Memorial Day is here, and with its arrival, we begin the official cook out season, nationwide. That means that each and every day, thousands of people are going to be cooking meals outside over some kind of a fire, whether its wood, charcoal, or gas. That means its a good time to take a look at the whole cook out (or barbecue) culture of America.
In most American families, the kitchen is ruled by the woman of the house. She prepares the majority of meals that are eaten there, whether she’s a good cook or not. Being a good cook is something that many women pride themselves on, too. But, in terms of cooking outside for a cook out…that is a man’s world usually.
The woman may prepare the side dishes, get out the necessary utensils, season the meat, arrange everything beside the grill, get the plates and flatware…but the man is the chef of the grill. It is to him that all compliments will be lavished, for his amazing skill with a slab of meat, hot dogs, hamburgers…or whatever is being cooked…and the fire.
Not all men are created equal in their management of this amazing fire combination. Some have a lot of smoke, others have massive flames shooting up regularly, some serve charred food, and others serve sooted food that is largely uncooked in the center. That’s okay. It’s BARBECUE.
But when that combination of fire and food comes together, it can have mouthwatering results.
Personally, I love the flavors of slow cooked meats, smoky and tender but still juicy. For the ones that use this technique, the art of grilling is taken very seriously. Often, they insist on seasoning the meat themselves, or even marinating it for twenty four hours before placing it on that hot grill. Their grills are fired up early in the morning, and their offerings to the Cook Out are placed upon the grill surface with reverence. All day long, the tantalizing aromas of slowly cooking meat will waft through the neighborhood, often prompting other men to start their fires too.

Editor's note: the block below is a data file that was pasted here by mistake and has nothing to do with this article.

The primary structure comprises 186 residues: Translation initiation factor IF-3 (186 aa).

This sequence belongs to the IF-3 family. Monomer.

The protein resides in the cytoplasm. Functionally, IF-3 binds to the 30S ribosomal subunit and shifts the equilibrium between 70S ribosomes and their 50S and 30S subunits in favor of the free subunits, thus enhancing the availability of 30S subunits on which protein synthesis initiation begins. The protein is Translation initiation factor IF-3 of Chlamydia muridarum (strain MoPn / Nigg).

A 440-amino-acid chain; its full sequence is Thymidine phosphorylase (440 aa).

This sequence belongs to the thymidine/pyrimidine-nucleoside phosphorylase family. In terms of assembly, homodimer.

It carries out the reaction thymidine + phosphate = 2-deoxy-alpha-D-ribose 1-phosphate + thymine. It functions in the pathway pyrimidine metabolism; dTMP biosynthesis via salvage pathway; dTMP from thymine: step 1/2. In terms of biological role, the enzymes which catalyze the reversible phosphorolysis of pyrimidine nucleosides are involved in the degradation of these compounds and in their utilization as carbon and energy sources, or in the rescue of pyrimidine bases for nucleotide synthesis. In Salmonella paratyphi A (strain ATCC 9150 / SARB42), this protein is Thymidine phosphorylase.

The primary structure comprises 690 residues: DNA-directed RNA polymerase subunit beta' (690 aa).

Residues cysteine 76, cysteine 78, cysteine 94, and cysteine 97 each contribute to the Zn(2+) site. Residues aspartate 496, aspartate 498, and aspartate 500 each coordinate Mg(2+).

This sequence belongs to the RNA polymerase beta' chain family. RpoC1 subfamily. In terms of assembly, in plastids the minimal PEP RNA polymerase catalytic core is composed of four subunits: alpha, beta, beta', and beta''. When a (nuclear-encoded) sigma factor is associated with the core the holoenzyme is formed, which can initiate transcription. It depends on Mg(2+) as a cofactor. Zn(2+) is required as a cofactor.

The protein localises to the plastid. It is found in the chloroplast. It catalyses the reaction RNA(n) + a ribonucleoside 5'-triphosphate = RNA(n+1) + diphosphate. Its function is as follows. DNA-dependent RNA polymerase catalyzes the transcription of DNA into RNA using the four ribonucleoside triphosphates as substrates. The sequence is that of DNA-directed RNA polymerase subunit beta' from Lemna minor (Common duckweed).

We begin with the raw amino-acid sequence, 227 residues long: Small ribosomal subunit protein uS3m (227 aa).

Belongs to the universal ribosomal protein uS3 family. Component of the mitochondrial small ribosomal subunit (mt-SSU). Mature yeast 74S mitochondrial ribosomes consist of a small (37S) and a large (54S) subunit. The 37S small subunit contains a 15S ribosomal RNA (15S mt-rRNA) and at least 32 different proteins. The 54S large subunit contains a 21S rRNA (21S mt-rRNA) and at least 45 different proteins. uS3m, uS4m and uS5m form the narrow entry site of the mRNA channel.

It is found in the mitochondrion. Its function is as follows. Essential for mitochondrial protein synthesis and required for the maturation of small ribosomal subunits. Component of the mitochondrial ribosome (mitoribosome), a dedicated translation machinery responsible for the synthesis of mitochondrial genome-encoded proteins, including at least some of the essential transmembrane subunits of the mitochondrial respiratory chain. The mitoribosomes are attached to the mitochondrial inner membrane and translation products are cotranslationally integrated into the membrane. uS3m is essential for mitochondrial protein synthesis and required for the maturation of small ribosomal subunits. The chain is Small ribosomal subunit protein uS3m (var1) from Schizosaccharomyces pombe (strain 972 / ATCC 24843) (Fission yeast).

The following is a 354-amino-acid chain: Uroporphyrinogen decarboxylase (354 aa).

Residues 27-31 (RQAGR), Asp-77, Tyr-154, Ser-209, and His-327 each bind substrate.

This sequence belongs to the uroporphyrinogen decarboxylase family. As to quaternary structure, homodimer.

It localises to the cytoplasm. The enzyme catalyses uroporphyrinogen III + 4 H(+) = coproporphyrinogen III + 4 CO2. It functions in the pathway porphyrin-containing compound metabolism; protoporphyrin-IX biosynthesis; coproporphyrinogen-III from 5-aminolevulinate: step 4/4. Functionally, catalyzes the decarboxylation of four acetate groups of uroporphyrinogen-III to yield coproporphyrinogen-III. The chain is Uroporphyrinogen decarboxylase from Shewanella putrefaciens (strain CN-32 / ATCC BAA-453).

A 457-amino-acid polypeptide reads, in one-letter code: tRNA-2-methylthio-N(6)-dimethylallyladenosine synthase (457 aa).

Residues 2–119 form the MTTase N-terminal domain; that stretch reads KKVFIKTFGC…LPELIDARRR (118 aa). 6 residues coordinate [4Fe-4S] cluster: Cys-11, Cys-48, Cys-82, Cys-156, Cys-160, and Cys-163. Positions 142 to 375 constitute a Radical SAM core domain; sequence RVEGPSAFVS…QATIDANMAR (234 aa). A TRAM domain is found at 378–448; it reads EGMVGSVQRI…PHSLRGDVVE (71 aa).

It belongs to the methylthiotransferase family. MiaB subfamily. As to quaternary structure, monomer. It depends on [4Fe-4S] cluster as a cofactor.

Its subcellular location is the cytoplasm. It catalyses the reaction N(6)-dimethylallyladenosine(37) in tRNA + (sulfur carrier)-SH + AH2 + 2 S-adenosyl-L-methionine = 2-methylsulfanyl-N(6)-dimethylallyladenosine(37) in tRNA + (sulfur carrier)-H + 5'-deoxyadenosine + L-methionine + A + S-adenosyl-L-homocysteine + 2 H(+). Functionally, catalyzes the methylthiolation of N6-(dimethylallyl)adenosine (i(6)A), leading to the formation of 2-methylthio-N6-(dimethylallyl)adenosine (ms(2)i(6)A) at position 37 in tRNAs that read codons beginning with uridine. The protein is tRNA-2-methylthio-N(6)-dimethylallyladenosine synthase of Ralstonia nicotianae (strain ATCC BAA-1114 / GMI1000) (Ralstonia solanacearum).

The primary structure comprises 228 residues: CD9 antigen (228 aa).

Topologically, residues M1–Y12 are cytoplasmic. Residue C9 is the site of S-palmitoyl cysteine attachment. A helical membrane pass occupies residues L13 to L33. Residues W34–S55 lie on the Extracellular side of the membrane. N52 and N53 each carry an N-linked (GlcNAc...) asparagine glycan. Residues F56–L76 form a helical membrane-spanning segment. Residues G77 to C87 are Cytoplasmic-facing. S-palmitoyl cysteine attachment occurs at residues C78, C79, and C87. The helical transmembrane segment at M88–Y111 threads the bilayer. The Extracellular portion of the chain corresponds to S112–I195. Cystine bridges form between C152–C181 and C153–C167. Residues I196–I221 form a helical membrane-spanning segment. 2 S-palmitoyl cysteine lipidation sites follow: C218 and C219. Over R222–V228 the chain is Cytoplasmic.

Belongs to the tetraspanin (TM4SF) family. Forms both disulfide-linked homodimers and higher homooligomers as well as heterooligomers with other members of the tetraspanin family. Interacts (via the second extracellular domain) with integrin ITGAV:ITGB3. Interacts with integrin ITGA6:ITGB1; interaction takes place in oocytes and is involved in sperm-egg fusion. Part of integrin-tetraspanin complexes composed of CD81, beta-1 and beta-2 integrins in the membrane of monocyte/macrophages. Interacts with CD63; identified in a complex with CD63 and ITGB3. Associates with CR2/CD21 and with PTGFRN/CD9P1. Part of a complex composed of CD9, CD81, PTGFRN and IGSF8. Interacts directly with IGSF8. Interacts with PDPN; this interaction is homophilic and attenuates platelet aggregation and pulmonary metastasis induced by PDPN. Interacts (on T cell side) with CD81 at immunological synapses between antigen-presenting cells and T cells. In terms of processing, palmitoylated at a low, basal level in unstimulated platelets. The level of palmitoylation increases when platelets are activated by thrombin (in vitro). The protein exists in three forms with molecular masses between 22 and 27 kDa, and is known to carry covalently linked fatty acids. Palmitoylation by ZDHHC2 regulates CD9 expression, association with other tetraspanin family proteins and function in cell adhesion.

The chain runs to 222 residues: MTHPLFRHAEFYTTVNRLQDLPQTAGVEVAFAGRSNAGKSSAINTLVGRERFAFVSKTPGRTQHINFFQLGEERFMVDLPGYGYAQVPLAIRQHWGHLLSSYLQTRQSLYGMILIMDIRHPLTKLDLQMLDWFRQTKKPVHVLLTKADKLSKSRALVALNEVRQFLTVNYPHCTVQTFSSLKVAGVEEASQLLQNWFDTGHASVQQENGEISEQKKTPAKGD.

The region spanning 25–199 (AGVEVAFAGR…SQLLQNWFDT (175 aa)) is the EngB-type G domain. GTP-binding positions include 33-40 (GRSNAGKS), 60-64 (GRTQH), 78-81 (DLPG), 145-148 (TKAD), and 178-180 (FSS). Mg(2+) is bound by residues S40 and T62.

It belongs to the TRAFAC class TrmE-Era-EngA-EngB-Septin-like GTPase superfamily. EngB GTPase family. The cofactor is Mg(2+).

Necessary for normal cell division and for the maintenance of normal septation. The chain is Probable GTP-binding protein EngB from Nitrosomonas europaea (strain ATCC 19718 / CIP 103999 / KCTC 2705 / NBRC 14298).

Among these men, the Keepers of the Barbecue Secrets, there is often passionate discussions revolving around topics such as cuts of meat, dry rubs, wet rubs, sauces, beef, pork, or more exotic meats, special seasonings, wood chips for smoke, brands of charcoal, and even types of grills. Some have secrets they refuse to divulge.
So what are your favorite foods from the grill? Meat? Vegetables? Fruit? Pizza?